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  • Rob Jones

BBC Abandon Radio

Well not quite, but it's pretty clear that they are adopting on demand audio in a huge way with bigger budgets for podcasts than they allocate for some network radio content.

Is the BBC possibly preparing itself for a subscription model just in case a new Government freezes or even reduces the licence fee? 

The BBC recently removed all its national radio services from the pre-eminent audio streamer TuneIn and furthermore the recent BBC TV ad for the Tunnel 29 podcast looks like the most expensive promo they've ever done for an audio product. So they are taking this very seriously, recently moving the innovative and forward thinking Jonathan Wall from Radio 5 Live to head up their audio App, Sounds. 

We know that there's little potential growth of a young audience via traditional terrestrial radio broadcasting, yet many broadcasters are chasing those younger listeners. In the commercial sector this is probably because it's the only demo the media and creative agencies know how to talk to. We recently carried out research for a tv broadcaster to discover how teens were consuming sports coverage. Radio didn't come into it but neither did tv - it was YouTube all the way.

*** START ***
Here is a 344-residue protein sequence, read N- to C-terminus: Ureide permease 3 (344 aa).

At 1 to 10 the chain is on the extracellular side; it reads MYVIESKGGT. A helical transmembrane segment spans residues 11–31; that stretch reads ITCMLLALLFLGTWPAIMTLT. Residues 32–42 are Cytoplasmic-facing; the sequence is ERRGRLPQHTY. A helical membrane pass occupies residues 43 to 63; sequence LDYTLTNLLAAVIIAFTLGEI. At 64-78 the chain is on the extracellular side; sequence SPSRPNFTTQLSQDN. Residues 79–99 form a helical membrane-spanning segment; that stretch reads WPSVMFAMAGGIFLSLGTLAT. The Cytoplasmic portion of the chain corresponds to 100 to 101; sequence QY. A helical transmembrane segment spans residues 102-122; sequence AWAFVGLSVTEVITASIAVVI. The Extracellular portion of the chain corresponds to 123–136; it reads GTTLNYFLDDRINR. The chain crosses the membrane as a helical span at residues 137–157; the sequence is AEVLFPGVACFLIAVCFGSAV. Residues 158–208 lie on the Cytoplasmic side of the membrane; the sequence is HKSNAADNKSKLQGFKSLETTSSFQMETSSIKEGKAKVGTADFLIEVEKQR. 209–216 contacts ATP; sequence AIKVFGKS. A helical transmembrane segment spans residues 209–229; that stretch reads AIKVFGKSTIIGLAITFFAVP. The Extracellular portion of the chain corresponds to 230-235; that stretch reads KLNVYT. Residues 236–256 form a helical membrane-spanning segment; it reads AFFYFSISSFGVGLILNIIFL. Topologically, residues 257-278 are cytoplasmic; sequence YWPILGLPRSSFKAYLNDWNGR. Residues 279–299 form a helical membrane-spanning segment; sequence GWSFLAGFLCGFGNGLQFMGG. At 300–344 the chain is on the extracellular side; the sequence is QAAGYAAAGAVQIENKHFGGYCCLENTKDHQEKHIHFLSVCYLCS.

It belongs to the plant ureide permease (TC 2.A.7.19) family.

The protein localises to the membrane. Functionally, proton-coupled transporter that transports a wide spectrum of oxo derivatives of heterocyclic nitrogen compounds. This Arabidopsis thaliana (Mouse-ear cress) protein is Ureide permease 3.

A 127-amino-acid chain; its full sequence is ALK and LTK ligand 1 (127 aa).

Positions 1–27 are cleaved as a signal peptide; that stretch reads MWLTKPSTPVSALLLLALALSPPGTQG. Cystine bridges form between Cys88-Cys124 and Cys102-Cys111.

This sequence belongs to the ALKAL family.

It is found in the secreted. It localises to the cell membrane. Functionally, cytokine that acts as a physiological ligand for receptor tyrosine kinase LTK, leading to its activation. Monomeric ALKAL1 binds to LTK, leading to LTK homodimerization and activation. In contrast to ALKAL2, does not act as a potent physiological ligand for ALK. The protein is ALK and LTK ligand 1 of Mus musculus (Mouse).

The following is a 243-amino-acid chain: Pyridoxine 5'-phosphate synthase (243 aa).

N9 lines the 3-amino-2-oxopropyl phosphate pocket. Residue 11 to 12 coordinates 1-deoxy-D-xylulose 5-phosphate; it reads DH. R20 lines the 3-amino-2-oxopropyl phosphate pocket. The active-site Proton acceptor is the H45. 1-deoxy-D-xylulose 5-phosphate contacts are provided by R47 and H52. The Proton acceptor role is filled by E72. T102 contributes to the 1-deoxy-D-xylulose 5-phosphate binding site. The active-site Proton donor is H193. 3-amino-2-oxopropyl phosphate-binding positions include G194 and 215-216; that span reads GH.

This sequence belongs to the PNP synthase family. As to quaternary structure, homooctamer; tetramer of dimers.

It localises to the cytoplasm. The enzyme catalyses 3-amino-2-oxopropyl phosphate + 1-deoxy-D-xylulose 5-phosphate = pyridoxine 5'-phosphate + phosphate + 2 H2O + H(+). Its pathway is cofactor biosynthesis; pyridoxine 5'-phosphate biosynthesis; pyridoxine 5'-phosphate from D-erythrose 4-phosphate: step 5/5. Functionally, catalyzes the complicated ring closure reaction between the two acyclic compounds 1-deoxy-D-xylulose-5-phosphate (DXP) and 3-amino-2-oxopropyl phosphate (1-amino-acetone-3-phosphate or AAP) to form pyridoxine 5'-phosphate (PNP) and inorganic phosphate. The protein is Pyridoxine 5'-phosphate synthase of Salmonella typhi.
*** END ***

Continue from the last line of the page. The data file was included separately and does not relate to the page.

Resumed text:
In Gillian Reynolds Sunday Times radio column, she recently noted that younger 20-something listeners didn't even know what Radio 4 was, but when played some of their programming in isolation they identified them as podcasts and enjoyed them. So radio isn't dead, far from it. Audio programming (formerly known as radio) is very much alive and flourishing in the form of podcasts and audio books.

We haven't researched it but I'd like to bet that younger listeners have a decent prompted recall of LBC not from tuning into the radio station but from getting the social media clips of the great range of interviewees on the station.

In the old days brands spoke to young listeners via music radio. They still do of course but I'm convinced there's far greater engagement with younger audiences through carefully crafted and highly targeted spoken word content i.e. podcasts. The BBC know this, hence the investment in Sounds and the great range of podcasts they are producing.

If you want a couple of podcasts to listen to try the perfect brand-led podcast, "On The Marie Curie Couch with...." and although it's past the moon landing anniversary now, the BBC's "15 Minutes to the Moon" was amazing and no doubt very expensive with original music from Hans Zimmer. Of course Dolly & Pandora on "The High Low" is the bench mark podcast.

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